Sunday, 20 November 2011

Collective amnesia?

Tom Gordon

ALEX Salmond is no stranger to award ceremonies.
In the last fortnight alone he has twice been named as Politician of the Year in recognition of the SNP’s truly historic win at Holyrood in May.
But now the First Minister is under fire for boasting about yet another award - this time for his work on climate change - without revealing it was engineered by one of his own ministers.
Salmond accepted the third South Australia International Climate Change Award last month.
The gong was announced to great fanfare at the SNP conference in Inverness, with a video message from Michael Rann, South Australia’s then premier.
In a Scottish Government press release, the First Minister declared: “It is a great honour to receive this award which I accept as recognition of the fact that our legislation on climate change is truly world-leading.”
But what Salmond, the SNP and the Government media machine all curiously failed to mention was the identity of the person who proposed the First Minister -  the energy minister Fergus Ewing.
The official nomination form shows Ewing personally proposed his boss in September.
He praised the First Minister’s “ambition and leadership”, and listed a series of government figures on emissions and renewable energy.
Ewing also cited the SNP government’s Climate Challenge Fund as an example of community engagement on green issues.
It recently emerged that despite ministers claiming the £38m fund had cut carbon emissions by 700,000 tonnes, to date its completed projects have saved less than 20% of that figure.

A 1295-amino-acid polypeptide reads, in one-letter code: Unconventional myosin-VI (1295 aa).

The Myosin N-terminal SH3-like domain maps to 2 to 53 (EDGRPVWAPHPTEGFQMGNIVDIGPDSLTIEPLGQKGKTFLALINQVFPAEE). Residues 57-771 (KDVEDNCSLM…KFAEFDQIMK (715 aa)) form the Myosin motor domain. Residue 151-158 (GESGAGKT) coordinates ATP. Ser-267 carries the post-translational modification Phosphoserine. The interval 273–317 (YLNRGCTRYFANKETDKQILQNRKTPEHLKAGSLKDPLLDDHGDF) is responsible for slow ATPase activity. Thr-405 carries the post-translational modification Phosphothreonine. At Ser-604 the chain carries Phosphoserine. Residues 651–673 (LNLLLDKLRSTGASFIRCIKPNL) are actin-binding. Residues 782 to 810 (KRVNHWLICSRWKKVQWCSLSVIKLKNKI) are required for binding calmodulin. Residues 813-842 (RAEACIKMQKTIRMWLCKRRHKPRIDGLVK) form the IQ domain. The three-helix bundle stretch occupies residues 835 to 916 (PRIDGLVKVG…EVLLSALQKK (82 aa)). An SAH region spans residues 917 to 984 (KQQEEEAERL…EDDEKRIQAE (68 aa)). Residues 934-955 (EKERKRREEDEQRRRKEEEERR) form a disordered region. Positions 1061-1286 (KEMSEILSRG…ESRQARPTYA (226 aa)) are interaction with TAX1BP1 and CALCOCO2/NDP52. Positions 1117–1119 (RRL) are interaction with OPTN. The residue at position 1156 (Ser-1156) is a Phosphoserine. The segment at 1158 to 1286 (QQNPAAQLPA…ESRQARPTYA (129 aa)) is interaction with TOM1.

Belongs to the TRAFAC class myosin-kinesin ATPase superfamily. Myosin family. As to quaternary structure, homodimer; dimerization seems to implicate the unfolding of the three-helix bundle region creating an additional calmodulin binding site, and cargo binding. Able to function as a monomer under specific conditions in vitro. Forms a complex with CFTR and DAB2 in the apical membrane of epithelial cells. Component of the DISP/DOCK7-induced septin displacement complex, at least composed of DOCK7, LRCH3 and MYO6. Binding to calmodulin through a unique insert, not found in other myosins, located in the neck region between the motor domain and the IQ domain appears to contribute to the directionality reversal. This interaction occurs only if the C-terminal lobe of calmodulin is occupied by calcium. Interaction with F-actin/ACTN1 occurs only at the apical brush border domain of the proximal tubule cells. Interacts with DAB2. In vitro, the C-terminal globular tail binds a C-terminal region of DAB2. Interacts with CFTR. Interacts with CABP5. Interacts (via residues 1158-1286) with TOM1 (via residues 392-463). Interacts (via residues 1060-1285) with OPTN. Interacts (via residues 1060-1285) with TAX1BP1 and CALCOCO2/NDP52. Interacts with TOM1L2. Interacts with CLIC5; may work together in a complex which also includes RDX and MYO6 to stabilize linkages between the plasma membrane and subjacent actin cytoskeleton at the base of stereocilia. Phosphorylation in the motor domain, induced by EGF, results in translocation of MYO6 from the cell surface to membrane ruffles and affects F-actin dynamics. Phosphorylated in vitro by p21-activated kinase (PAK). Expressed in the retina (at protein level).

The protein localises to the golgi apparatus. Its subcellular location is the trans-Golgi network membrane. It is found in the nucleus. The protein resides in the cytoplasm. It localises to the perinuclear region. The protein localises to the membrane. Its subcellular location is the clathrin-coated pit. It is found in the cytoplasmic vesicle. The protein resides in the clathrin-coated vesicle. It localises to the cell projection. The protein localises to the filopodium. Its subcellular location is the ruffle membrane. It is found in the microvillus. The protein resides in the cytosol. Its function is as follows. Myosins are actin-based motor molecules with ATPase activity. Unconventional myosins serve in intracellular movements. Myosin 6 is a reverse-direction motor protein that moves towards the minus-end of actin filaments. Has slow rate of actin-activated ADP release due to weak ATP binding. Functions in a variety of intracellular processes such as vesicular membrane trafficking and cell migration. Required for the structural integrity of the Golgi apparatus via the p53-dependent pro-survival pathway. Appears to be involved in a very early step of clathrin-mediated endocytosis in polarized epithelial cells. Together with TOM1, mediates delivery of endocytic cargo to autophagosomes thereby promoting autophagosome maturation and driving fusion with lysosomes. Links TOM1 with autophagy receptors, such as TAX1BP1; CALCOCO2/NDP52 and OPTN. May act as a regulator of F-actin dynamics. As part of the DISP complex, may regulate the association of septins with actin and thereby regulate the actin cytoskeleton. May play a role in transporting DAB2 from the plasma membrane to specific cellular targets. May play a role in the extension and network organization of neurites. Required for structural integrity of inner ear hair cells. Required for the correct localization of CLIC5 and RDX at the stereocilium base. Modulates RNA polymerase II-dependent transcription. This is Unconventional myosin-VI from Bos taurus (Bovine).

Iain Gray, the Scottish Labour leader, said: “There is something a bit pathetic about a minister nominating his own boss for an international award. One of Fergus Ewing’s colleagues might like to nominate him for Private Eye’s Order of the Brown Nose award.”
Willie Rennie, leader of the Liberal Democrats, added: “Self-praise is no praise. The real challenge is for Alex Salmond to meet these targets, not spend time praising himself.”
The award has had two other winners - then Californian governor Arnold Schwarzenegger in 2009, and Quebec Premier Jean Charest in 2010.
Wayne Barbour, of the Sustainability and Climate Change Division of the Government of South Australia, said Salmond had been chosen from a field of four by an international panel of judges. “First Minister Salmond received the award for his local and international leadership, the impressive greenhouse gas reduction results that have already been achieved, and ambitious future targets, which are an outstanding example of the role that state and regional governments can play in tackling climate change.
“He was nominated by Scotland’s Minister for Energy, Enterprise and Tourism, Fergus Ewing. 
“Independent research undertaken during the assessment process also demonstrated that First Minister Salmond has also been an active leader internationally as well – supporting UN projects and European initiatives.”
One other previous winner was also nominated from within their adminstration, he added.
A Scottish Government spokeswoman said: “As the First Minister said at the time, this was a welcome recognition of Scotland’s world-leading climate change legislation, awarded by a panel of international judges. The Scottish Government recognises the urgency of addressing climate change and supports initiatives which can recognise and encourage governments across the world to respond effectively to the pressing challenges of climate change.”

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